5. Turning your palms toward the floor, lift your arms out to the side at a 90-degree angle to form the letter "T" and squeeze your shoulder blades together.

6. Lower your arms and return to the starting position.


Move 3: Pull-Ups


     Pull-ups focus on the muscles of the upper back, specifically the lats, but it's very much a whole-body exercise, Summers says. The move engages your biceps, deltoids, pectoralis minor and your core, which all work in concert to lift your body weight. You can do them assisted, unassisted and even weighted, depending on your strength level.


1. Grasp the bar with an overhand, wide grip.

2. Bend your elbows and pull your body up until your chin passes the bar.

3. Lower yourself back down to the starting point with control.


Tip

To make the exercise easier, loop a resistance band over the bar and put one foot in like a stirrup. Decrease the band resistance as you get stronger.


Move 4: Inverted Row


     "The inverted row is the next best thing to a pull up," Summers says. "You can use this exercise to learn how to lift your own body weight." In the ACE study, inverted rows achieved high marks for recruiting the middle trapezius and infraspinatus muscles (both in your upper back) as well as the lats and erector spinae.


     The bonus? You can easily adjust and modify inverted rows to suit your fitness level and needs, Summers says.


1. Grip a bar positioned on a rack at about waist height. Place your hands wider than shoulder-width apart.

2. Hang underneath the bar with your body straight, heels on the floor and arms fully extended.

3. Flex your elbows, pulling the chest toward the bar with your shoulder blades retracted.

4. Pause at the top of the motion, then slowly extended the elbows, returning to the starting position.


Move 5: Barbell Deadlift


     Though deadlifts weren't evaluated in the ACE study, they still made it on our list as one of the top compound exercises for building a strong back. That's because, in order to deadlift heavy weights safely and efficiently, you need to engage your back muscles, Summers says.


     Deadlifts also sculpt other posterior muscles — like your hamstrings and glutes — while challenging your core strength and stability too.


1. Load your barbell with an appropriate weight (or leave it unweighted).

2. Step up to the bar so your shins are almost touching and your feet are about hip-distance apart.

3. Bend at the knees and hips to squat down and grab the bar just outside your shins.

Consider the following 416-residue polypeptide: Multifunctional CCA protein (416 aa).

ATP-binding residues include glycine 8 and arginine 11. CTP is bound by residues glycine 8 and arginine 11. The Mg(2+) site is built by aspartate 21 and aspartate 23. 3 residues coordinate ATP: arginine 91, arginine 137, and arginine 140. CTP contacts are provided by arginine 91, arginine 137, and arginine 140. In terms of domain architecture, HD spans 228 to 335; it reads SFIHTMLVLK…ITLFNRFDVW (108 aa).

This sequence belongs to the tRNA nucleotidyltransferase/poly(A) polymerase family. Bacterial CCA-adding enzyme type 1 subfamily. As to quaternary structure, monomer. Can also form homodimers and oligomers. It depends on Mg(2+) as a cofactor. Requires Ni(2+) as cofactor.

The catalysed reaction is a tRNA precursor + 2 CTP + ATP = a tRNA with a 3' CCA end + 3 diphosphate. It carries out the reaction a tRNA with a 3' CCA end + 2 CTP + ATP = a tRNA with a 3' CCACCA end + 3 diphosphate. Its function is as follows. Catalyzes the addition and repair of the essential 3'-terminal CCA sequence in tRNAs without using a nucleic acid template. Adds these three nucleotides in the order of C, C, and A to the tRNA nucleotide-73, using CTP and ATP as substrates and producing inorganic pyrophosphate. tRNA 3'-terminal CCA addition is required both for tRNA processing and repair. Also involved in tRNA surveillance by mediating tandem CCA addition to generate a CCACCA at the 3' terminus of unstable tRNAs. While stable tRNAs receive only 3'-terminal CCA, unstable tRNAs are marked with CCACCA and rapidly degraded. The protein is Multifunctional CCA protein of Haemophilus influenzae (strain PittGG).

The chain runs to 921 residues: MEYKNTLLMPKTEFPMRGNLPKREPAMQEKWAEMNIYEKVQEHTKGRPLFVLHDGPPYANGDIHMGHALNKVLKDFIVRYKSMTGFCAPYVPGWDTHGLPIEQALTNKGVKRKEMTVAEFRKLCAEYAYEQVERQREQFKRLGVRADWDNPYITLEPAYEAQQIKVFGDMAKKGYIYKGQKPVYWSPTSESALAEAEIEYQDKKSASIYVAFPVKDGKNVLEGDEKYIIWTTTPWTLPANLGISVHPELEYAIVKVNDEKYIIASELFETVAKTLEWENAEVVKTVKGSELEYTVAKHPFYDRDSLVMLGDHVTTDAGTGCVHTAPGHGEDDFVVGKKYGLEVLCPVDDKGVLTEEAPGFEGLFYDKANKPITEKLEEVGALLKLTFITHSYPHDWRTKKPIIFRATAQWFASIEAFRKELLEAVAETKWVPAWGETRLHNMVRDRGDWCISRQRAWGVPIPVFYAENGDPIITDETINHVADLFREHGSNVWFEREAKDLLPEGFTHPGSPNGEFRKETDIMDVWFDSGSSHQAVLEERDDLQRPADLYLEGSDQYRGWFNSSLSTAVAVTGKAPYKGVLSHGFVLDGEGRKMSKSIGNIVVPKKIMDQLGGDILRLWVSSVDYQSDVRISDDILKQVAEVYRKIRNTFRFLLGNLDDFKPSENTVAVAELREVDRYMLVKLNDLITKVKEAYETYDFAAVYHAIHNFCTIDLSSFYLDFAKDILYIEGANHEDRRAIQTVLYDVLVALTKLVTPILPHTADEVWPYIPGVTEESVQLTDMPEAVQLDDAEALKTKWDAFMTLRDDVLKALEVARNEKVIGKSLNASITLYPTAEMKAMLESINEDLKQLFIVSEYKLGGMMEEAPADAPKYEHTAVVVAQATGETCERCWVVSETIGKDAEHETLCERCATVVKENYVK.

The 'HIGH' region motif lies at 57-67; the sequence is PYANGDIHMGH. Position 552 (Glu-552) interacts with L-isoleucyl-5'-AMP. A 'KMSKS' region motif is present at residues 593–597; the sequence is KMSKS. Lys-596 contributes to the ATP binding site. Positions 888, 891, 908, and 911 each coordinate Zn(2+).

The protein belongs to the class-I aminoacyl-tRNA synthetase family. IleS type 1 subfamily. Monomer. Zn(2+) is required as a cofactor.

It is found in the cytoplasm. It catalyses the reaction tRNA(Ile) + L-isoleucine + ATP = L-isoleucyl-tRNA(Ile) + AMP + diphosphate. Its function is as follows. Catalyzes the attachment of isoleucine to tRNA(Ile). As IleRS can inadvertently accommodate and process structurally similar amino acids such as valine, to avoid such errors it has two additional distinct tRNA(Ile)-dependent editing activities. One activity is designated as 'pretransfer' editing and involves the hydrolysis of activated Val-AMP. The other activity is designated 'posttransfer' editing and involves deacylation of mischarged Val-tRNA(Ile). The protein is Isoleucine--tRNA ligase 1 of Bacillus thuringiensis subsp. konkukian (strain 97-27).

4. Keep your back flat, your core engaged and look forward.

5. Press through your feet and extend through your knees and hips as you bring the bar up to your pelvis. Fully extend at the top and pull your shoulders back. Don't let the bar get too far away from your legs at any time during the exercise.

6. Reverse your movements, bending at the hips and knees, to return the bar to the floor with control.

     So follow these tip to a well defined bigger back. If you have any questions on the exercises or if you need a personal trainer to help you achieve your goals don't contact me @ 210-952-4203.

Make it a great day!!!

Philip "FitGuy46"




 


eating healthy, working out, fit, healthy and fit

Eating Healthy And Working Out

4 Years After Being Healthy And Fit

Fitness Journey Continued: Eating Healthy And Working Out

January 2, 2020

This is me after 4 years of eating healthy and working out. I truly feel like a new man. I can walk long distances without getting tired. I am in excellent shape. In the process I started studying to be a personal trainer. I recently got my certification to be a Certified Personal Trainer. I have 4 1/2 years of working out in a gym and I know what techniques work and which ones don't. So if you are looking for trainer that will give you instrumental support, emotional support, informational support, and companionship support then call or text me to set up a free consultation. 

FitGuy46 Personal Training Blog

An Ongoing Series Of Informational Entries

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Sedentary Lifestyle

Before Starting My Fitness Journey

My Fitness Journey

January 2, 2020

This used to​ be me before I started on my fitness journey. I was severely out of shape. I get winded if I had to walk too far. A I did was work, come home, sit in my recliner, and watch TV. My eating habits were very unhealthy. I ate tons of junk food. I didn't drink very much water. I was miserable. One day I was sitting in my recliner thinking "What if something happened to me?" What would happen to my wife and kids? That's when I made the decision to start on my health and fitness journey.